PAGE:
“Buried beneath the rubble of Mount Othrys, the Titans met their Waterloo.”
Buried beneath the rubble of Mount Othrys, the Titans met their Waterloo. After ten years of warfare the Olympians had victory; a victory made possible thanks to superior weaponry and a determined leader. But as Zeus hauled his foe from the rubble, he had a problem: what to do with an immortal enemy.
First he found Atlas stumbling around dazed and confused, a large bump on his head after cracking a few too many rocks on his head. Thanks to his pivotal role in the war, Atlas was given a special punishment of holding up the sky on his shoulders. There was little chance of escape or rest (just try sitting in a squat for a minute); if he moved, everyone would know about it. Zeus sent the rest of the Titans who fought against him to Tartarus and appointed the Hecatonchires (his hundred armed uncles who had bombarded the Titans with rocks to earn victory for the Olympians) to guard them. You could argue that being appointed as prison guards for eternity is not much of a reward for providing the turning point to the war, but then who am I to question the sky God.
It’s worth pointing out that not all Titans fought against the Olympians. Prometheus and Epimetheus both took back seats and watched the war unfold from a distance along with their mother Themis. Styx (Goddess of the river Styx…not the band) joined forces with Zeus and brought along her four children – Nike (the Goddess of victory), Zelus, Bia and Cratus. Nike proved to be a crucial ally and she was responsible for majestically guiding Zeus’ horses and chariot through the battlefields. Zeus rewarded Nike and her siblings by making them the guardians of his throne on Mount Olympus. Nike would later prove critical in Zeus’ battle against Typhon, but that’s a story for another day. Oceanus (Styx’s father) also refused to side with Cronus and became something of an outlaw God.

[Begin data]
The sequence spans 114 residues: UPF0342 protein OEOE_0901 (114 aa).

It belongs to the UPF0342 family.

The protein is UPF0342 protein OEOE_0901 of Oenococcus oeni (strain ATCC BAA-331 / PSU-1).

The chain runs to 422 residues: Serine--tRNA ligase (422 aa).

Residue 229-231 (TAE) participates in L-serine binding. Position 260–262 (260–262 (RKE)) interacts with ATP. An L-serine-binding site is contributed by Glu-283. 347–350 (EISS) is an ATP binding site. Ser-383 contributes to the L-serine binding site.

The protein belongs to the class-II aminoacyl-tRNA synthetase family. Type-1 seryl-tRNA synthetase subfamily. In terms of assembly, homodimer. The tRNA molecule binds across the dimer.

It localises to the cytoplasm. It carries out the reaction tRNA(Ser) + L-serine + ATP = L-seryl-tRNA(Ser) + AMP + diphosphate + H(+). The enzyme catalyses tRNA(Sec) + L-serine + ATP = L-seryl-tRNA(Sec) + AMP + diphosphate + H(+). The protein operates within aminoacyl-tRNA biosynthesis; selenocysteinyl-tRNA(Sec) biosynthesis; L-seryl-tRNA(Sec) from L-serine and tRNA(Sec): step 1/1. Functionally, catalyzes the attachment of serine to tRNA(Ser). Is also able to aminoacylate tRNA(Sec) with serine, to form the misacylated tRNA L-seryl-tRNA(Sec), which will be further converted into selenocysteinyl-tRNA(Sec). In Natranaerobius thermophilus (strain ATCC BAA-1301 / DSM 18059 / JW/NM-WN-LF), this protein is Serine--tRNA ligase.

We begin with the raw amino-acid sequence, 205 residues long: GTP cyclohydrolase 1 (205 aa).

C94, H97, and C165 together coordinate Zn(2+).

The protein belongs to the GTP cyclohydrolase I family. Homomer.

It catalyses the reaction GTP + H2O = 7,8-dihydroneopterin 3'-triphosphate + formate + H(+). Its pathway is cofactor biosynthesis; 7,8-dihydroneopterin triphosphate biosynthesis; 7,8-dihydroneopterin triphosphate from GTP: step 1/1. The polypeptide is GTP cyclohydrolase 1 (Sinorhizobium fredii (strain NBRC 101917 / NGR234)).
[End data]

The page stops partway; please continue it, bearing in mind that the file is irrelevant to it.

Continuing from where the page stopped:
Punishments dished out, Zeus then had to establish a new world order, and what better way to do that than…draw straws (or potentially rock, paper, scissors). Hades went first and pulled out the short straw and thus was given dominion over the underworld. He stormed off in a sulk (would you want to fight for ten years and then be rewarded with control over Zombieland?) and only appeared occasionally to cause mischief. Poseidon went next and was given the sea after drawing the middle straw. That left Zeus with the sky; you could say his little game worked out well for him.
You might wonder why the world was not split between the female Olympians as well (Hera, Hestia and Demeter). What can I say? The Greek Gods lived in a highly patriarchal society. Pretty much every tale is deeply misogynistic and we will hear more about them in later instalments.
Enemy defeated. Tick. New world order established. Tick. Put feet up? Not just yet. Zeus needed a wife, and Hera was playing hard to get. But Zeus had a plan. A cunning plan…